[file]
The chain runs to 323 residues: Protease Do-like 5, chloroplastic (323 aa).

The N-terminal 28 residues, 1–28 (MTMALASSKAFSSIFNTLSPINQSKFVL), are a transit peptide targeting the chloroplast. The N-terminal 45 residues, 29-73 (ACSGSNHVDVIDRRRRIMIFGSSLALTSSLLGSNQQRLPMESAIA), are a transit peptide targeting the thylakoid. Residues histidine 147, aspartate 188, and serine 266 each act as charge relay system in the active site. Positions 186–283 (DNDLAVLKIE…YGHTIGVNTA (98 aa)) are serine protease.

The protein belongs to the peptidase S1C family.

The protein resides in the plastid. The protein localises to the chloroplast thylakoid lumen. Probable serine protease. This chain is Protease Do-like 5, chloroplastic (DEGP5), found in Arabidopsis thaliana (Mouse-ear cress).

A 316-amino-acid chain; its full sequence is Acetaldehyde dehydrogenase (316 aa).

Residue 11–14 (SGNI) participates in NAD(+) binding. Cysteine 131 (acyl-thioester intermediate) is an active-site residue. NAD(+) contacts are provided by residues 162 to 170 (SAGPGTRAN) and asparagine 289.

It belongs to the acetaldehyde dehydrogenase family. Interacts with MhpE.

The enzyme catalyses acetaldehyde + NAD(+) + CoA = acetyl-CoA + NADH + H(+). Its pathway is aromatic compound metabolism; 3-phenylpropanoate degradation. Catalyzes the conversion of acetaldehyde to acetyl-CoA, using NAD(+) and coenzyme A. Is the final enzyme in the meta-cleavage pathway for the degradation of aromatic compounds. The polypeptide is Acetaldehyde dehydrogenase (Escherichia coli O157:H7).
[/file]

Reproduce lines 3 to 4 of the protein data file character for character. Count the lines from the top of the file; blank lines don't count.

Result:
The protein belongs to the peptidase S1C family.

The protein resides in the plastid. The protein localises to the chloroplast thylakoid lumen. Probable serine protease. This chain is Protease Do-like 5, chloroplastic (DEGP5), found in Arabidopsis thaliana (Mouse-ear cress).